Bronchitis and Your Lungs

Your lungs are the body parts that regulate the supply of oxygen you need for survival. It is in the lungs that the oxygen from the air you inhale is transferred to your blood for circulation throughout your body. At the same time, your blood releases carbon dioxide, a waste product, which you exhale.

The primary airway leading into each of your lungs is called the bronchus. The bronchus divides into smaller air passages known as bronchioles. Each of the bronchioles terminates in a cluster of small air sacs called alveoli. There are millions of these in each lung.

Each alveolus has capillaries that permit the oxygen and carbon dioxide to move between the blood and the air. Your lungs are very vulnerable to moving particles in the air. All of these can affect the functioning of your lungs. When the mucous membrane lining of the bronchi becomes inflamed, you have bronchitis.

There are two types of bronchitis, acute bronchitis and chronic bronchitis. The symptoms of acute bronchitis are a deep cough with grayish or yellowish phlegm from your lungs, breathlessness, wheezing, and a fever. Some people experience a pain in the upper chest that worsens during coughing. Acute bronchitis is caused by the same viruses that cause colds.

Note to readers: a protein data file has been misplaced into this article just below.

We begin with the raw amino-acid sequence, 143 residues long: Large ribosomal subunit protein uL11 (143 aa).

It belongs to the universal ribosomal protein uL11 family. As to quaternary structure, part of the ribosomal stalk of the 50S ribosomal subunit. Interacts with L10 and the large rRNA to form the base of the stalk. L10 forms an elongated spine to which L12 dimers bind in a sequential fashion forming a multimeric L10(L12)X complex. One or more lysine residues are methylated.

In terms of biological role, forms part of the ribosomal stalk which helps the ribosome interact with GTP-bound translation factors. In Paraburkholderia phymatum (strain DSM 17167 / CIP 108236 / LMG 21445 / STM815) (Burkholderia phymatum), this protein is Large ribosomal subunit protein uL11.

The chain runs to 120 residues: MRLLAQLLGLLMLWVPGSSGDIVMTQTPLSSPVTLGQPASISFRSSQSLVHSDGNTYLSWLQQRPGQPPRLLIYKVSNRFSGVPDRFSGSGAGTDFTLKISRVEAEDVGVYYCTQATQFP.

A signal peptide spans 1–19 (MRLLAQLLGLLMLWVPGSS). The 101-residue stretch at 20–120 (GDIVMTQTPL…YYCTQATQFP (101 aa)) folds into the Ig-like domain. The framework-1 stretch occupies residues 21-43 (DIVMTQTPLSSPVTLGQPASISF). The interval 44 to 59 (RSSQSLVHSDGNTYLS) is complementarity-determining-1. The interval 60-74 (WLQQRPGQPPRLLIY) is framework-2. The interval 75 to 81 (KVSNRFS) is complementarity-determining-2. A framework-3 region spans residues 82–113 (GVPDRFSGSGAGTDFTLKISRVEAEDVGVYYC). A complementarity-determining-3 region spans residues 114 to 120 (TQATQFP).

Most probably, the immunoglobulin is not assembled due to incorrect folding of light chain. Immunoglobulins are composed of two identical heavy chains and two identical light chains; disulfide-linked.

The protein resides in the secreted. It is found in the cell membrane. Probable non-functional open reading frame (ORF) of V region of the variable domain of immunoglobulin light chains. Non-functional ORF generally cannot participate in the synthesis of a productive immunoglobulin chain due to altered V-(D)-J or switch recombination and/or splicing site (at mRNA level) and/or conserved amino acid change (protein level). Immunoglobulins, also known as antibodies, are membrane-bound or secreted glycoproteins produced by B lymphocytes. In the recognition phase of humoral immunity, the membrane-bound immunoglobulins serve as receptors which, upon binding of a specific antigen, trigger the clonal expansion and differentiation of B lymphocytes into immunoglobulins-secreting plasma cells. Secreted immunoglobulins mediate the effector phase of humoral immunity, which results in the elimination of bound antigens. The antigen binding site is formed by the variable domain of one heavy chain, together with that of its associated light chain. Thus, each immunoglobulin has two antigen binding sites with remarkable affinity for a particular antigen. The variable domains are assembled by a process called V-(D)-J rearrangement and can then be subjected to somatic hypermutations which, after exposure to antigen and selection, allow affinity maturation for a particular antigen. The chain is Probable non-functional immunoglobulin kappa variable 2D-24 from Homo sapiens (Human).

Acute bronchitis affects almost everyone once in a while. The recommended home treatment is to use aspirin to control the fever and an over the counter cough medication. Using a vaporizer or humidifier to keep the air in your home moist is also helpful. If your temperature exceeds 101 degrees, you become breathless or cough up blood; you should see your physician immediately. You should also contact your doctor if you do not recover within forty-eight hours. And if you find you are having repeated attacks you need to see your physician.

The symptoms of chronic bronchitis are similar to acute bronchitis. However, in chronic bronchitis the condition persists and worsens.

These repeated infections damage the linings of the bronchi and the bronchioles. Then the lungs are more susceptible to additional infection. Also, if the infection spreads to the alveoli, pneumonia or emphysema can result. Chronic bronchitis can have an adverse effect on your heart and it can also lead to pulmonary hypertension.

It is very important that anyone with chronic bronchitis seek treatment in the early stages to avoid the many risks involved. People who smoke are more susceptible to chronic bronchitis than non-smokers. Smokers who have recurring attack of acute bronchitis are endangering their lives by continuing to smoke. Non-smokers with chronic bronchitis should also avoid second hand smoke. Everyone with chronic bronchitis should stay away from people who have colds.

Chronic bronchitis is more common among men than women. It is also more common in urban areas than in rural areas and in industrialized countries as opposed to developing countries. People living in cold, damp areas or heavily polluted areas that consistently contact acute bronchitis may be wise to consider re-locating. Air pollution can trigger attacks of bronchitis in susceptible individuals. Anyone with chronic bronchitis would do better in a non-polluted, warmer and drier area.